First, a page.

The iron ore price has been fairly stable over the past few months, trading around US$55 a tonne, but it could be about to sink, and sink fast.

Since July 1, the iron ore price has averaged US$58 a tonne, and traded just below that on Friday at US$57.28 a tonne.

iron-ore-price-oct-2016

Source; Metal Bulletin

Reasons for the stable price are strong steel production in China, replacement of higher cost, low-grade supplies with higher grade ore – mostly from Australia and Brazil – and an oversupply not materialising.

But those factors could be about to change significantly.

Chinese steel exports fell 2.9% in September, compared to August, and 25% lower than the same period last year. The UK, European Union and US have become very sensitive to the threat of cheap imported Chinese steel on their local industries.

The US increased tariffs on cold-rolled Chinese steel imports in May 2016, according to Vivek Dhar, an analyst at Commonwealth Bank. And the European Union also increased tariffs earlier this month. If steel producers continue to produce at current levels, China may be unable to absorb the additional supply, and producers may have no choice but to cut production.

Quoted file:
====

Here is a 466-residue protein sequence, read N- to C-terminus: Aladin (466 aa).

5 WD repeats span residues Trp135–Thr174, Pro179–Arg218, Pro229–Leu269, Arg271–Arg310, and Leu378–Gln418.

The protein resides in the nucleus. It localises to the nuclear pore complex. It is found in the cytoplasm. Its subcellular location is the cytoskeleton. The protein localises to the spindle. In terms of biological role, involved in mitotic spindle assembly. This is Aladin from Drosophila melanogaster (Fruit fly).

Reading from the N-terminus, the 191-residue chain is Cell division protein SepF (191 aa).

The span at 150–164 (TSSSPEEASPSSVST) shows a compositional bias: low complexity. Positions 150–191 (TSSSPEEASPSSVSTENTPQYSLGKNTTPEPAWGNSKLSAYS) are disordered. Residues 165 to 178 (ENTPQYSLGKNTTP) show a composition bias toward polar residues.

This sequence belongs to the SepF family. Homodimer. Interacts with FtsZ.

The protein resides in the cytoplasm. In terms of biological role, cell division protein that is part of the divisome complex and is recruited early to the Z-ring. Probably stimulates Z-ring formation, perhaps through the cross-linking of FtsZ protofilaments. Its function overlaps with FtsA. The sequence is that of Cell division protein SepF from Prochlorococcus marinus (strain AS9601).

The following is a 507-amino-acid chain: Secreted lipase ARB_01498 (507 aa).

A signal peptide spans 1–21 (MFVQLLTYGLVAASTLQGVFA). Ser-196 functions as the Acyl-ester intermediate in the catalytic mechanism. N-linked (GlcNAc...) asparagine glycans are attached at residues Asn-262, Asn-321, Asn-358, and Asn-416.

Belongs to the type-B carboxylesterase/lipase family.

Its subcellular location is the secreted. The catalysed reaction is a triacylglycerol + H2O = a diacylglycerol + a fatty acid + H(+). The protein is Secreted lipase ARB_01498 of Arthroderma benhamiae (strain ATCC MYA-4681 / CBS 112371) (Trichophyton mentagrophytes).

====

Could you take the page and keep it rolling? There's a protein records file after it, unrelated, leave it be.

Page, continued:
Dhar also warns about the potential for weaker domestic steel demand in China, as the country tries to slow property price growth. So far though that hasn’t had much effect on the iron ore price.

Meanwhile, supply from the world’s major iron ore producers Rio Tinto Limited (ASX: RIO), BHP Billiton Limited (ASX: BHP), Brazil’s Vale, Fortescue Metals Group Limited (ASX: FMG) and Gina Rinehart’s Roy Hill mine will add an additional 75 million tonnes in 2017, up from the additional 55 million tonnes they added this year according to Dhar.

Now that could easily replace more high-cost low quality domestic Chinese ore, but if it doesn’t, then the iron ore price will come under pressure.

Should that happen, the miners could see much of their share price gains so far this year evaporate.

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Motley Fool writer/analyst Mike King doesn't own shares in any companies mentioned. You can follow Mike on Twitter @TMFKinga

The Motley Fool Australia has no position in any of the stocks mentioned. We Fools may not all hold the same opinions, but we all believe that considering a diverse range of insights makes us better investors. The Motley Fool has a disclosure policy. This article contains general investment advice only (under AFSL 400691). Authorised by Bruce Jackson.